Point Lookout State Park, 11175 Point Lookout Road, Chesapeake Beach, Scotland, 301-872-5688. Peninsula where Potomac River meets Chesapeake Bay, used as prisoner-of-war camp for captured Confederate soldiers. Museum and nature center opens in May, with living history events planned in May, June, July and August. 11175 Point Lookout Road

South Mountain State Battlefield, Middletown, 301-791-4767, A trio of sites in Maryland state parks on the ridge where Union and Confederate soldiers clashed before the climactic battle at Antietam in September 1862. Main site is in Gathland State Park. Events and self-guided driving tour.

Surratt Tavern in Clinton, Maryland (formerly Surrattsville)

Surratt House Museum, Clinton, Former inn where John Wilkes Booth and other Southern sympathizers met to discuss assassinating President Lincoln and key members of his government.

Read more:

Harford divided in Civil War

Looking back 150 years to a county as split as the country on slavery and Union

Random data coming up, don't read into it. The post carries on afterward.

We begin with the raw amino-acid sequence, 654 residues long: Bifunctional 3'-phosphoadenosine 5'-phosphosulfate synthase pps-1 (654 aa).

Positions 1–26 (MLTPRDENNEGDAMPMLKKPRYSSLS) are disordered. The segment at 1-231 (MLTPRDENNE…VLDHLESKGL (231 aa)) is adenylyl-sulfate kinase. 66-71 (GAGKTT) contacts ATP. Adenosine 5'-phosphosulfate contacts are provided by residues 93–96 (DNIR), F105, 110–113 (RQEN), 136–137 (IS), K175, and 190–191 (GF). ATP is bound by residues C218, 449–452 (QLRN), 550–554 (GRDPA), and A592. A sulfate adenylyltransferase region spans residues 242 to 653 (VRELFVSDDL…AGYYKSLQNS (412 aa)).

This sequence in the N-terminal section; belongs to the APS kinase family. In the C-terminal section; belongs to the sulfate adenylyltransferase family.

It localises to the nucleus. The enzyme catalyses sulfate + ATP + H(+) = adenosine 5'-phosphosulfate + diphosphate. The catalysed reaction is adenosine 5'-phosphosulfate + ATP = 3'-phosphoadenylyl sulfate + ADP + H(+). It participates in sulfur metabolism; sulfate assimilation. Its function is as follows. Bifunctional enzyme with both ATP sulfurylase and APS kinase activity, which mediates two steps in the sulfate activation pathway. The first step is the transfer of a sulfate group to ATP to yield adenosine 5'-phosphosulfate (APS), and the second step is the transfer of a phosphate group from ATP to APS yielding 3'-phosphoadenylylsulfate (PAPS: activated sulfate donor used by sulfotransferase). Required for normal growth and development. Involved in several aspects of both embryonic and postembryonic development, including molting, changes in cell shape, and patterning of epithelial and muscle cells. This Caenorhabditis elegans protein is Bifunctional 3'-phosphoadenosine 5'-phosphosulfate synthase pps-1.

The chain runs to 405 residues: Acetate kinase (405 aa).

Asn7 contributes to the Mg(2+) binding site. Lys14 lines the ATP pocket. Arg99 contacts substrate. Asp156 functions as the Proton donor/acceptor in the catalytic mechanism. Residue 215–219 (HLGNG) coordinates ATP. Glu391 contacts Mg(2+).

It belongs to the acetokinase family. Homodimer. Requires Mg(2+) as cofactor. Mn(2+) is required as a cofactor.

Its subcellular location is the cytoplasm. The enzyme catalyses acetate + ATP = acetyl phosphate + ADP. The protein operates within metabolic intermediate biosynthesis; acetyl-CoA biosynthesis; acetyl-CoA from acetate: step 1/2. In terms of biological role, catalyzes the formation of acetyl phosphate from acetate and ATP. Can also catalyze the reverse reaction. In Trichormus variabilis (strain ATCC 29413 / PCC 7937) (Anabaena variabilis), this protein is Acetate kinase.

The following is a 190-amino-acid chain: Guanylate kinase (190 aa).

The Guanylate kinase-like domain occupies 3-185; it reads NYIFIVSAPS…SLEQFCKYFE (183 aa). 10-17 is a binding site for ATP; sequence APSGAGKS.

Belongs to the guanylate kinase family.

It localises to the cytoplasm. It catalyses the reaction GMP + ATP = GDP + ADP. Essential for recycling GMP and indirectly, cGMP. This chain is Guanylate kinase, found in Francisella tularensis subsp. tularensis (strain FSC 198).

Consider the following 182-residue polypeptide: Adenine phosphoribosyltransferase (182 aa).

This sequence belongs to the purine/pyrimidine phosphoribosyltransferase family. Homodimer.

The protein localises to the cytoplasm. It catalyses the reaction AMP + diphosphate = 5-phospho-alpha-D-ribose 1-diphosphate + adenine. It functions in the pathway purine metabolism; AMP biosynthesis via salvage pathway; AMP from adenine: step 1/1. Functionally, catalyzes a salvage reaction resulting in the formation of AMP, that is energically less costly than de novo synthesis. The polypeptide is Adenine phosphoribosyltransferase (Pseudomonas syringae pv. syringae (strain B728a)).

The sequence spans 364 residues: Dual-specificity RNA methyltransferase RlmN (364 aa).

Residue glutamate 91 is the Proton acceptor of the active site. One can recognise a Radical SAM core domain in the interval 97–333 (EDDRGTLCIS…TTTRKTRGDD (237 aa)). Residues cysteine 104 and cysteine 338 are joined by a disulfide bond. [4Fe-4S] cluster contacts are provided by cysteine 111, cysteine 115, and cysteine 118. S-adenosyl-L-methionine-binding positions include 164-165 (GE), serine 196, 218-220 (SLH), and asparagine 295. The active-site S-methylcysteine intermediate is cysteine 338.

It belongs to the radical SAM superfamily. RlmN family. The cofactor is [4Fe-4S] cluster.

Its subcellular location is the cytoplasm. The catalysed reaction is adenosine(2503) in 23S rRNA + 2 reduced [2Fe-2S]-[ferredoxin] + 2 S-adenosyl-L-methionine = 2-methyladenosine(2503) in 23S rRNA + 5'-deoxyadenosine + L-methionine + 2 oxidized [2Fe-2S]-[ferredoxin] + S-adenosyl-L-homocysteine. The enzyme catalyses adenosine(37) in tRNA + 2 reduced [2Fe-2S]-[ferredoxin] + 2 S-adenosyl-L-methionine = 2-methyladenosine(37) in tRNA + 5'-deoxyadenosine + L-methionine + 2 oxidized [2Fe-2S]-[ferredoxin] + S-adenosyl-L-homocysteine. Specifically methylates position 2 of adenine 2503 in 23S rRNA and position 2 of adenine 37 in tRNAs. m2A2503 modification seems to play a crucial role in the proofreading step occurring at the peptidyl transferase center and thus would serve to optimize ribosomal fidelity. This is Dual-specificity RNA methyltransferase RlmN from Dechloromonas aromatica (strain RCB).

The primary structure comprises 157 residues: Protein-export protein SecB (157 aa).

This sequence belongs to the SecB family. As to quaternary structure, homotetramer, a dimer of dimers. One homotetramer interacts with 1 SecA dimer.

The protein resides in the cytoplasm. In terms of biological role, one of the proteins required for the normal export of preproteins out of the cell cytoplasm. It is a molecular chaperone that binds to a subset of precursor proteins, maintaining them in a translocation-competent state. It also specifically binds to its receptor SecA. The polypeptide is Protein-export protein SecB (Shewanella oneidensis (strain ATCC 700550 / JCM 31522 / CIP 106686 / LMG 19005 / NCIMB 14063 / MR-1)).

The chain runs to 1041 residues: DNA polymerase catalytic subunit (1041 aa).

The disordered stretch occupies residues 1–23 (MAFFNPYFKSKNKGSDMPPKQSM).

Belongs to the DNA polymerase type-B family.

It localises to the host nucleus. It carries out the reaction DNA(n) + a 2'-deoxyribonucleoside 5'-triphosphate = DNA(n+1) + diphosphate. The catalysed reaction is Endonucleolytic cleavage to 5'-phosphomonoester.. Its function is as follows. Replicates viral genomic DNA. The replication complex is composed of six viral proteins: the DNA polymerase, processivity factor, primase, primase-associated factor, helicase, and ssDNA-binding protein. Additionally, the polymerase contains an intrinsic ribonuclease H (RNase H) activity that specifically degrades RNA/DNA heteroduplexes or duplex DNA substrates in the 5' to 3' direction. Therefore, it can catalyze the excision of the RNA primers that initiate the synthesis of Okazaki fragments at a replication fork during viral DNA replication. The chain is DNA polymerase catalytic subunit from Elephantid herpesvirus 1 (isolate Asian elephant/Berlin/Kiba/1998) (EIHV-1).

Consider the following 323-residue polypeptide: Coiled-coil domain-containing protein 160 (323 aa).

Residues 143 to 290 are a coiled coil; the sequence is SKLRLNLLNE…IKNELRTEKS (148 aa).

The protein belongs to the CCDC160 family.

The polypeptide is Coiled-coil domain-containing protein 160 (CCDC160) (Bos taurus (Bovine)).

By Bryna Zumer of The Aegis

Posted 4/12/11

First of two parts

In early 1861, Priscilla Griffith, a prominent Harford County diarist, complained that the area’s free blacks were making her own slaves “troublesome” and that no one who dared express opposition to the Lincoln administration was safe.

“Such tyranny is unheard of in civilized countries,” she wrote in her diary, according to an account by Jeffery Smart in a 2000 issue of the Harford Historical Bulletin. “Oh, if war [were] only over, and the Southern Confederacy established.”

But while Griffith